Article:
Sometimes, all it takes is one moment to spark wider interest in a sport. And South Korean men's water polo players are hoping that theirs came Tuesday with their first world championships victory.
South Korea defeated New Zealand 17-16 after four quarters of regulation and a penalty shootout at the FINA World Championships.
It was South Korea's first victory at the biennial competition.
"I hope our performance here will help grow water polo at the grassroots level," said captain Lee Seon-uk. "I think this victory will serve as the guiding light for the sport in the country.
Hopefully, we'll continue to take these small steps, and I think we demonstrated what we're capable of."
South Korea had lost its first four games before coming through with the historic win in the 15th place game. Gwon Yeong-gyun scored the tying goal with 32 seconds left in regulation and then got the clinching goal in the shootout.
Gwon echoed Lee's sentiment that he wanted to see the sport grow more, so that the future generation of players will be able to train in a more professional environment.
"We began preparing for the world championships when the talent pool was still shallow," said Gwon, 31. "If people take more interest in water polo, hopefully we'll receive more support from the national Olympic committee and the government. And I'd also like to see the changing of the guard and have some talented young guys step up to take charge of the program."
Goalkeeper Lee Jin-woo, 22, will be very much a part of that new generation. He stopped Nicholas Stankovich in the shootout to carry South Korea to the victory, and he spoke about how this tournament could be a stepping stone for men's water polo in the country.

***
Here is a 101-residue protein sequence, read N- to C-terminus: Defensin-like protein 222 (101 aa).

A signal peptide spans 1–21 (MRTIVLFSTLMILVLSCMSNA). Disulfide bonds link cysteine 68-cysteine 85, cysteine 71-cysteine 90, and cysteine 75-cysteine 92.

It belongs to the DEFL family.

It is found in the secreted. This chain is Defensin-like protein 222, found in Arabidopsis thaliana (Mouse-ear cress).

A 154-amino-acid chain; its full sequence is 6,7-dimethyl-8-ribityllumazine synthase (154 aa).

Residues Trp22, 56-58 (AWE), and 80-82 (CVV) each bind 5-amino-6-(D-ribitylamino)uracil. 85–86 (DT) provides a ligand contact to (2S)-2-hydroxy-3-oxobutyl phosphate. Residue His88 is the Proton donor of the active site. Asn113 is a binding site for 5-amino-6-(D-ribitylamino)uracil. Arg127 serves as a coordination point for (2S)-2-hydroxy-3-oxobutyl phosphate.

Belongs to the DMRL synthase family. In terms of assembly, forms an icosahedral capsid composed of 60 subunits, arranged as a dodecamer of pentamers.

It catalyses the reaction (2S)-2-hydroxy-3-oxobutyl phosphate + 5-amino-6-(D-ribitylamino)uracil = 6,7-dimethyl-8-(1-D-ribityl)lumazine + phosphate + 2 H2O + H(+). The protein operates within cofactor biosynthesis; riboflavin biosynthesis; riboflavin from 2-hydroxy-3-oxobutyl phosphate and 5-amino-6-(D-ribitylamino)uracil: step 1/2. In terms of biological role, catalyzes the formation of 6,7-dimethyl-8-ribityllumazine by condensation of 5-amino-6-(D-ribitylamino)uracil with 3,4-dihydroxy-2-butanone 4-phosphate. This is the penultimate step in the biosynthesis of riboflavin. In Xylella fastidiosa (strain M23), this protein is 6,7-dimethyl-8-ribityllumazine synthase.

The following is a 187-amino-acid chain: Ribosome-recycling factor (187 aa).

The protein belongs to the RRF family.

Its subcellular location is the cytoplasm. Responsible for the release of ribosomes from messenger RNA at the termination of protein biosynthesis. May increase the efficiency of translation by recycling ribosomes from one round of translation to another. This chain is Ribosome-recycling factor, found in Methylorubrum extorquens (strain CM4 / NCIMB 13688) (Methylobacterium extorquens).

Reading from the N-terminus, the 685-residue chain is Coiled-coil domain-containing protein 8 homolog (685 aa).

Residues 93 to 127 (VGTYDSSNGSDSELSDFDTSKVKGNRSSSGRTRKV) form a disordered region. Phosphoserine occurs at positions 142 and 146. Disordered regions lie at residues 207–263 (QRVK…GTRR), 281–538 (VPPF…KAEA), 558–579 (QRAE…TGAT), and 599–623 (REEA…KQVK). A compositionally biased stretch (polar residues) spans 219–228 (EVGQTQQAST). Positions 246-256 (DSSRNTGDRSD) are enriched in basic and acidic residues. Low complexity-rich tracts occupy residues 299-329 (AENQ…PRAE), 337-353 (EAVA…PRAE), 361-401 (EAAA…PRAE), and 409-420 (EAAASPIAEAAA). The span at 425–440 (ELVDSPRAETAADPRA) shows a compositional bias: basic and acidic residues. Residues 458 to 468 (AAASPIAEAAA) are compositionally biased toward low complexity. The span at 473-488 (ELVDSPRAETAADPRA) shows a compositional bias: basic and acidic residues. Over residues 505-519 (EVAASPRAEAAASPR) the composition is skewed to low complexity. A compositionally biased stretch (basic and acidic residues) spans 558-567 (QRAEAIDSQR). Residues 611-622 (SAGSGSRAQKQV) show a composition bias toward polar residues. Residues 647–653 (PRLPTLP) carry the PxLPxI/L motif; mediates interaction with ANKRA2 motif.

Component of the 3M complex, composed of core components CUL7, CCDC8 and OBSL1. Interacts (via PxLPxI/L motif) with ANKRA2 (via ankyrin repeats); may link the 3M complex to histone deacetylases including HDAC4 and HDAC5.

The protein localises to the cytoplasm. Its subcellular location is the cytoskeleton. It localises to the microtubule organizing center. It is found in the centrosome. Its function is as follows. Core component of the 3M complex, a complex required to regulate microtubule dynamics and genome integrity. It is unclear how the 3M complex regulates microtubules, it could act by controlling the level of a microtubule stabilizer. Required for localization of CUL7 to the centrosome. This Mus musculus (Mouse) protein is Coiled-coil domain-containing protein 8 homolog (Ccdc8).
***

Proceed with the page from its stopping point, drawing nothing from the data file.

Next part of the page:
"We played countries that will be good enough to make the semifinals at the world championships, and I think doing so made us so much better," Lee said. "Even though we only got in as the host country, we got our victory and accomplished our objective."
At a press conference after the match, coach Lee Seung-jae said that as there are currently no teams at elementary and middle schools, South Korea's shallow pool of talent will eventually dry up.
"We need to start creating teams at the youth level," Lee said.
"We should keep finding and developing young players and look ahead to 10 years down the road."
Next up for the men's team will be the Olympic qualification for Tokyo. Japan will get in as the host nation, and South Korea will be up against the likes of Kazakhstan and China for one other spot from of Asia. Kazakhstan defeated South Korea 17-4 in the first classification match in Gwangju on Sunday.
"We don't have the size or the physical strength to compete against the best in the world," Lee said. "We have to keep improving our lower body strength and become strong and durable enough to battle those teams from start to finish." (Yonhap)